Because I already use only a passive preamplifier of my own design, I may be limited by the "lossy" nature of a line level crossover network and the problems with impedence mismatching.  And I only have a single set of heavily modifed Welborne Moondog 2A3 monoblocks that I built, so I will need more amplifiers -- at least two more sets.  The Moondog is no longer made available (the kits are easiest for me) so I can't make Moondogs for all drivers, so I thought to try the Welborne 45 and 300B designs (based on Jack Eliano's Ultrapath circuit) on the tweeter and mid-bass drivers, mixing and matching designs based on what wourks best for a particular frequency range. 

Then I read about the Melaquiades.  Very interesting schematic.  I don't understand all of it, not being an engineer.  The cost is about what Welborne's kits would be, and the sound might be better (won't know until I give it a listen of course).  Hopefully, I will not blow myself up during building such a project.  My thought was that the optimal soultion would be to built a Super Melaquiades amplifier with a crossover incorporated to deal with the EdgarHorns at line level.  I think this would be the best solution, but I have not listened to the options to knowledgably compare the passive speaker-level crossover to the active Marchand to the passive line-level for the EdgarHorn application.

Does this make sense?  If anyone has had experience comparing these different types of crossover networks, to be able to speak to the superiority of one design versus another, I would appreciate the advice.  Does this plan sound reasonable?  And to Romy, thanks for allowing access to the Melquiades design; if I have specific questions about the design implementation, may I ask you about it?

Best wishes to all!

Adrian
10-29-2005 Post does not mapped to Knowledge Tree
Romy the Cat


Boston, MA
Posts 9,540
Joined on 05-28-2004

Post #: 2
Post ID: 1611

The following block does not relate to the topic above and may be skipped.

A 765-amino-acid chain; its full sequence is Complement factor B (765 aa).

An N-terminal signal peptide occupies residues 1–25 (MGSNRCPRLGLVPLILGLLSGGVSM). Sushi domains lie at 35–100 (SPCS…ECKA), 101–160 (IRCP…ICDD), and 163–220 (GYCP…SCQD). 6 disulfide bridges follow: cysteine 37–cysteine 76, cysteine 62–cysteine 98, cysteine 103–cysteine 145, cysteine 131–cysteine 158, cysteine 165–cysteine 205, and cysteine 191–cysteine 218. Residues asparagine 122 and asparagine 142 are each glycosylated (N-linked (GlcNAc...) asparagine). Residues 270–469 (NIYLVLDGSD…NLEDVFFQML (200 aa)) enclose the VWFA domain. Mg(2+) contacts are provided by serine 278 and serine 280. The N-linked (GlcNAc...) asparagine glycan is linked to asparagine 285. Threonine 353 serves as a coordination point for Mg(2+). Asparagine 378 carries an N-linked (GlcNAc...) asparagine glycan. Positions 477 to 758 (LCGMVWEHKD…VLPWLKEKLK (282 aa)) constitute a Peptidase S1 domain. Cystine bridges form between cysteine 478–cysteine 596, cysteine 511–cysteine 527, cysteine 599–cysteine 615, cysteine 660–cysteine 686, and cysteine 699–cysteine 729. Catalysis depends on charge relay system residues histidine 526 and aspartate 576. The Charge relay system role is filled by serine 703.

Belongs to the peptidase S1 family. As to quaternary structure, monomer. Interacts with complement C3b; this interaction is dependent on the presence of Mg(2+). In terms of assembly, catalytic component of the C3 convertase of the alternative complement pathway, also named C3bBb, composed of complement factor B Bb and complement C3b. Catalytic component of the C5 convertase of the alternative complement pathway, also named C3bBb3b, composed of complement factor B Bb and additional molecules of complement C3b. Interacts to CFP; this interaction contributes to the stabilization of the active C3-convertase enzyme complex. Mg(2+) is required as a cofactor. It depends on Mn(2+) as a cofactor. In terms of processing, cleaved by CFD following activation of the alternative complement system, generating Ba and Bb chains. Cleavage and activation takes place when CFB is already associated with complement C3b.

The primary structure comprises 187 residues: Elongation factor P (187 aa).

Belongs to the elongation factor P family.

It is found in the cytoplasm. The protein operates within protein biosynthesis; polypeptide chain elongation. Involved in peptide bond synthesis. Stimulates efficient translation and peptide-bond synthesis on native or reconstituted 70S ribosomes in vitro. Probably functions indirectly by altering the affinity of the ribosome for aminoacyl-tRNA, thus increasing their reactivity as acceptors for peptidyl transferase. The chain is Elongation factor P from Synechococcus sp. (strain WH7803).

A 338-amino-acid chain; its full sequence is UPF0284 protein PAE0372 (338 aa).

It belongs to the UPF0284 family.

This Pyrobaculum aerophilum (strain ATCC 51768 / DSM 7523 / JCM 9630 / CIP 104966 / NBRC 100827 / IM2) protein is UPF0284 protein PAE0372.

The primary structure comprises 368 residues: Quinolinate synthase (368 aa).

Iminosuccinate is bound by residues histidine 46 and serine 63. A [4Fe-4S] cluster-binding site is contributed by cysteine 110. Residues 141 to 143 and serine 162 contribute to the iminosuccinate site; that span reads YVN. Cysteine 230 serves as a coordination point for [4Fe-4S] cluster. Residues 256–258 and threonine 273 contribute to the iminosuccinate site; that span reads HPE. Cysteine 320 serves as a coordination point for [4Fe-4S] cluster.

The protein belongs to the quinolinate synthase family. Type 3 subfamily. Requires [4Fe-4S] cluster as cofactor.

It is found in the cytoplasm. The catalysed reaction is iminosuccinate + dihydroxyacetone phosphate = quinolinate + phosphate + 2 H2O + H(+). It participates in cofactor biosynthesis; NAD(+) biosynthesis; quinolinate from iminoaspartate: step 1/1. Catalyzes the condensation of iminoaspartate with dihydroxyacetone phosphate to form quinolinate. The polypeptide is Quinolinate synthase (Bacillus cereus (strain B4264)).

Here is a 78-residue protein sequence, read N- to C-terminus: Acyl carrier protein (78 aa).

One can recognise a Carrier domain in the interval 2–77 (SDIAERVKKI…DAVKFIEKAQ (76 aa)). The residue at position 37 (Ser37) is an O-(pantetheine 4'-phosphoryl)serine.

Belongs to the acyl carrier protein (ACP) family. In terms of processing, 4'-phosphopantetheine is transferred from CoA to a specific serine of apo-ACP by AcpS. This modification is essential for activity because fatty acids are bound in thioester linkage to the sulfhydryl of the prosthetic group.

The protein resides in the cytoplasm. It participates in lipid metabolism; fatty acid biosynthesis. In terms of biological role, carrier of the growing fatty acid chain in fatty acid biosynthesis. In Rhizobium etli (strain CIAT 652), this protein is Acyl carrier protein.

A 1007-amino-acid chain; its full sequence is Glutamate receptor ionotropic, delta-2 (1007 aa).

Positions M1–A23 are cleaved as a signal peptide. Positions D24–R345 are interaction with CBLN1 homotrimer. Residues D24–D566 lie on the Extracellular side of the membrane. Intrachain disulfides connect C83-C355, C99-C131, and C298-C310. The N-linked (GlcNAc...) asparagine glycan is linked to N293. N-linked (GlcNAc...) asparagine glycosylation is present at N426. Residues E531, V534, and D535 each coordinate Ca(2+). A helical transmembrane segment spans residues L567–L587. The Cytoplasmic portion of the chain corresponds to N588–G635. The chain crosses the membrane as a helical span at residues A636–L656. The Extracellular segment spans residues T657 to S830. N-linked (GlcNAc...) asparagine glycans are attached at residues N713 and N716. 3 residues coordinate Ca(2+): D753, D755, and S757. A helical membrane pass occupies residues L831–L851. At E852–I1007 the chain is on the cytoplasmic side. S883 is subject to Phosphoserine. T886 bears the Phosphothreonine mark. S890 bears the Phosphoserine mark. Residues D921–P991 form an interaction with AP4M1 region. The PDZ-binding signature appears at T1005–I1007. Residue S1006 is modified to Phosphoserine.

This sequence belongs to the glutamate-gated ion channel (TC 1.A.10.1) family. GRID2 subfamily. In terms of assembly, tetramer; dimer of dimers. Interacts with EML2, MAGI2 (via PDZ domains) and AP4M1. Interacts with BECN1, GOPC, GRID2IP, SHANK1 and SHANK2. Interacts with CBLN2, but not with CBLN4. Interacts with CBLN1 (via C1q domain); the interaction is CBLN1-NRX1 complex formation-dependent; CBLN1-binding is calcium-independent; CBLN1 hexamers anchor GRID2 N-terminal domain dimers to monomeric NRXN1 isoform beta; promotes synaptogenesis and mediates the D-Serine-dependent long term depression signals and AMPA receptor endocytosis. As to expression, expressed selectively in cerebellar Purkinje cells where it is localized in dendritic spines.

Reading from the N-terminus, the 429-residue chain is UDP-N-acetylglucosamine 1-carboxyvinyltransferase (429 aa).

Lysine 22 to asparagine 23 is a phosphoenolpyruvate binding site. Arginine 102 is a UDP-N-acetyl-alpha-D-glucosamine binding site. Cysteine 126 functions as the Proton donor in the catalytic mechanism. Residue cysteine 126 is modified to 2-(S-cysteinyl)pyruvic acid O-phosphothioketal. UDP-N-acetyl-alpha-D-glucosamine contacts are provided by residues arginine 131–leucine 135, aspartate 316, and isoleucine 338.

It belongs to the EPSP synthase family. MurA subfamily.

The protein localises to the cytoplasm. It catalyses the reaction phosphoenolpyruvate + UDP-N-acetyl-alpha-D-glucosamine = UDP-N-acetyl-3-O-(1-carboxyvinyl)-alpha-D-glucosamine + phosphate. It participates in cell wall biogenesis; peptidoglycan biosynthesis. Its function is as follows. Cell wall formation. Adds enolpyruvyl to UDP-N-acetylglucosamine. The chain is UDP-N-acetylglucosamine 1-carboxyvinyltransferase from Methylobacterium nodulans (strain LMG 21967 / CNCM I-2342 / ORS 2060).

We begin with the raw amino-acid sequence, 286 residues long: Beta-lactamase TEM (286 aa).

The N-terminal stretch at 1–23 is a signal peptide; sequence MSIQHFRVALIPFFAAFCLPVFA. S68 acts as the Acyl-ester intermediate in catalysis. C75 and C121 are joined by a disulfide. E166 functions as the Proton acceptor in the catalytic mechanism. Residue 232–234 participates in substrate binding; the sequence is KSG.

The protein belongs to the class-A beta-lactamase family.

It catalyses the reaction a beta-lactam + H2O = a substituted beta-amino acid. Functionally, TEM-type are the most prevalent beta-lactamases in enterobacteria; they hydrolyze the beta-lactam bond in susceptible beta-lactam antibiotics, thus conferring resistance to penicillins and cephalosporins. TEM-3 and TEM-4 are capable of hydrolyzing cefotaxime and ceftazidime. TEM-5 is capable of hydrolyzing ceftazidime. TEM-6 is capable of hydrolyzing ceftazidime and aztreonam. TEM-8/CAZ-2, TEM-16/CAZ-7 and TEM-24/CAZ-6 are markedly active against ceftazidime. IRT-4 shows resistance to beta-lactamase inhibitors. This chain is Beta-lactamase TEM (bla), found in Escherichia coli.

Reply to: 1610
Re: Crossover Design: WHY?

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 drdna wrote:
I know all the compromises involved with the EdgarHorns, I have heard them when I visited Bruce Edgar in Gardena, and they were pretty good compared to most of what is out there.  I realized that I would likely never be able to do much better, especially at that price.

The Edgarhorns are fine and thier compromises not as relevant as some people, including me, believe they are. My problem never was with the Edgarhorns themselves but with the astonishingly Moronic community of people who use them. What whatever reason the Edgarhorns attract shockingly distinctive dirt in audio. I’m no saying that is person uses Edgarhorns then he is necessary is a Moron BUT the most distinctive idiots that I have seen in audio (I can go VERY deep into high literature describing who there are) for whatever reasons were in deep intimate relationship with thier Edgarhorns. Go figure what is going on with those horns and with the Edgar community of users….

 drdna wrote:
Many people are drawn to the single-cone "point-source" speakers like the Lowthers, the Cain & Cain, etc. with the idea that a point source is critical for good sound.  I am not so sure about this since the other thing that happens is that the crossover is eliminated, and this is BIG for sound quality. 

Not really. A crossover itself is not big deal and a properly implemented and properly USED a crossover is not influential at higher then the First level of SLLB:

http://www.goodsoundclub.com/TreeItem.aspx?PostID=50.